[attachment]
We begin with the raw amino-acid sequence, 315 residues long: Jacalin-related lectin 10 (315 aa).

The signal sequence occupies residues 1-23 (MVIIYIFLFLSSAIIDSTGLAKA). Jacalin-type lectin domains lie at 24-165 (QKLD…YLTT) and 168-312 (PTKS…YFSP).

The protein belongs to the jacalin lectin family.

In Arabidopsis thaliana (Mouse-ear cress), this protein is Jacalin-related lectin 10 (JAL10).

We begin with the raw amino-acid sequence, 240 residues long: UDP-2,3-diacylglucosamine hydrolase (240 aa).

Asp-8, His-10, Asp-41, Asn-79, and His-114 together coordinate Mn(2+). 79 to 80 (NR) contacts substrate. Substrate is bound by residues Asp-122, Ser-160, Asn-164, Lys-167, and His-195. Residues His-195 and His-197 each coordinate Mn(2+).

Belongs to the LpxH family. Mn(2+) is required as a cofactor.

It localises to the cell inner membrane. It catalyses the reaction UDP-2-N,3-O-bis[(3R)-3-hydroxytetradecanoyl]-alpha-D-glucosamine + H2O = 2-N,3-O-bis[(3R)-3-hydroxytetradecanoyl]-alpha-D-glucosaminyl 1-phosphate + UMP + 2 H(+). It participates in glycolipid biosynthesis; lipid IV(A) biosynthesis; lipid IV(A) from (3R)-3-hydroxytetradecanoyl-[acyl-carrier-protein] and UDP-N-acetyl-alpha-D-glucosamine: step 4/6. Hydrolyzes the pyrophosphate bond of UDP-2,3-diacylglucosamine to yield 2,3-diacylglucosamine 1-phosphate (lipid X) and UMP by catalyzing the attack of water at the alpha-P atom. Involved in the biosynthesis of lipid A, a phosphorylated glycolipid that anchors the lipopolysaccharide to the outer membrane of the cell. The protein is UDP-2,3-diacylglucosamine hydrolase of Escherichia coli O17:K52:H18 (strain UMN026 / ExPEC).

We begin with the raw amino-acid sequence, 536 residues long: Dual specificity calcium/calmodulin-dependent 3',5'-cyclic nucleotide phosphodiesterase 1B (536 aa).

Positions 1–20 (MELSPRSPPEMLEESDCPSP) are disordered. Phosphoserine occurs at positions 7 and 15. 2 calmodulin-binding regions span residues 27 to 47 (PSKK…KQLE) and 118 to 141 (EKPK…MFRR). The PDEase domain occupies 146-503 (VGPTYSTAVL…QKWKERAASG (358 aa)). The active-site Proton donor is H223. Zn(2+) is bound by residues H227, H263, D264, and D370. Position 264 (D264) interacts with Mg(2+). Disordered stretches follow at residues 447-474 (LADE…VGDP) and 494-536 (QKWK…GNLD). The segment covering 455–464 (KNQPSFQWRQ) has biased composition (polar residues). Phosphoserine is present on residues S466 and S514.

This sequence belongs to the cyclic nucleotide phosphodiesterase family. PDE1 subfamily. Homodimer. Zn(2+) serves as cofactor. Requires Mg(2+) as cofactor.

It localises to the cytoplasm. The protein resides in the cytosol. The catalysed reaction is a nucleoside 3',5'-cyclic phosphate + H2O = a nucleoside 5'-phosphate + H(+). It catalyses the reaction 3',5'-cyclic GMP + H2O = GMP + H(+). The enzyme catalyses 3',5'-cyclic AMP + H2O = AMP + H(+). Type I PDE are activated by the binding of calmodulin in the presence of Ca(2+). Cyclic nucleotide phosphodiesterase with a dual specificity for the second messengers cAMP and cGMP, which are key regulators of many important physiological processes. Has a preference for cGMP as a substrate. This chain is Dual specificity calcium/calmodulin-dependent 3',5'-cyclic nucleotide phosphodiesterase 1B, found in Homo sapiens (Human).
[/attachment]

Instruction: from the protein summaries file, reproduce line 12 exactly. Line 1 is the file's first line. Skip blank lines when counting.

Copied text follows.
It localises to the cytoplasm. The protein resides in the cytosol. The catalysed reaction is a nucleoside 3',5'-cyclic phosphate + H2O = a nucleoside 5'-phosphate + H(+). It catalyses the reaction 3',5'-cyclic GMP + H2O = GMP + H(+). The enzyme catalyses 3',5'-cyclic AMP + H2O = AMP + H(+). Type I PDE are activated by the binding of calmodulin in the presence of Ca(2+). Cyclic nucleotide phosphodiesterase with a dual specificity for the second messengers cAMP and cGMP, which are key regulators of many important physiological processes. Has a preference for cGMP as a substrate. This chain is Dual specificity calcium/calmodulin-dependent 3',5'-cyclic nucleotide phosphodiesterase 1B, found in Homo sapiens (Human).